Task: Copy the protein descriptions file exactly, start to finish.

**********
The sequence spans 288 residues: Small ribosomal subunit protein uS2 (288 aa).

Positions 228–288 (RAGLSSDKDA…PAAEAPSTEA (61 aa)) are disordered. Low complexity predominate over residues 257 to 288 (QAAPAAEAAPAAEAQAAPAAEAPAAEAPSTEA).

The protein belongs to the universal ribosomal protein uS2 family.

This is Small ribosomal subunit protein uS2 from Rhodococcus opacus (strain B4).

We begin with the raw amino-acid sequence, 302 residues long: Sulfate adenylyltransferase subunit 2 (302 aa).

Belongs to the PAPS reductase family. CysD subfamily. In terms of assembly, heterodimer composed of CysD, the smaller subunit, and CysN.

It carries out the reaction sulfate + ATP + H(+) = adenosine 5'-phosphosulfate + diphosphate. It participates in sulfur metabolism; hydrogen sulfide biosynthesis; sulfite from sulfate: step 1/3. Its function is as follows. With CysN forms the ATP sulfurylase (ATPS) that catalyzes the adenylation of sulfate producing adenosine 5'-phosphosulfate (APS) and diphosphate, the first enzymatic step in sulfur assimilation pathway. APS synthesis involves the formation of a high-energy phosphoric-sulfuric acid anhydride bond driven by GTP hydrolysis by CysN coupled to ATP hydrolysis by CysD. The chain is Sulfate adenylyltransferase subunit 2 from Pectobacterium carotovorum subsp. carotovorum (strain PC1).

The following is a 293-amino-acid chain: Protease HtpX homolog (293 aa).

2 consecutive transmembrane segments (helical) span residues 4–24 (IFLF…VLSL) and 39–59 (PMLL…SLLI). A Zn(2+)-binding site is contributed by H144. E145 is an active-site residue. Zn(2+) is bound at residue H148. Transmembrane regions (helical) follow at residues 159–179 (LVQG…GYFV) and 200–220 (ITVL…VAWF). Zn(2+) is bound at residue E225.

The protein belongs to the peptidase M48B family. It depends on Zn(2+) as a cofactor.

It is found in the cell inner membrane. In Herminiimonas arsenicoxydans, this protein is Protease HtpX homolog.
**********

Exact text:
The sequence spans 288 residues: Small ribosomal subunit protein uS2 (288 aa).

Positions 228–288 (RAGLSSDKDA…PAAEAPSTEA (61 aa)) are disordered. Low complexity predominate over residues 257 to 288 (QAAPAAEAAPAAEAQAAPAAEAPAAEAPSTEA).

The protein belongs to the universal ribosomal protein uS2 family.

This is Small ribosomal subunit protein uS2 from Rhodococcus opacus (strain B4).

We begin with the raw amino-acid sequence, 302 residues long: Sulfate adenylyltransferase subunit 2 (302 aa).

Belongs to the PAPS reductase family. CysD subfamily. In terms of assembly, heterodimer composed of CysD, the smaller subunit, and CysN.

It carries out the reaction sulfate + ATP + H(+) = adenosine 5'-phosphosulfate + diphosphate. It participates in sulfur metabolism; hydrogen sulfide biosynthesis; sulfite from sulfate: step 1/3. Its function is as follows. With CysN forms the ATP sulfurylase (ATPS) that catalyzes the adenylation of sulfate producing adenosine 5'-phosphosulfate (APS) and diphosphate, the first enzymatic step in sulfur assimilation pathway. APS synthesis involves the formation of a high-energy phosphoric-sulfuric acid anhydride bond driven by GTP hydrolysis by CysN coupled to ATP hydrolysis by CysD. The chain is Sulfate adenylyltransferase subunit 2 from Pectobacterium carotovorum subsp. carotovorum (strain PC1).

The following is a 293-amino-acid chain: Protease HtpX homolog (293 aa).

2 consecutive transmembrane segments (helical) span residues 4–24 (IFLF…VLSL) and 39–59 (PMLL…SLLI). A Zn(2+)-binding site is contributed by H144. E145 is an active-site residue. Zn(2+) is bound at residue H148. Transmembrane regions (helical) follow at residues 159–179 (LVQG…GYFV) and 200–220 (ITVL…VAWF). Zn(2+) is bound at residue E225.

The protein belongs to the peptidase M48B family. It depends on Zn(2+) as a cofactor.

It is found in the cell inner membrane. In Herminiimonas arsenicoxydans, this protein is Protease HtpX homolog.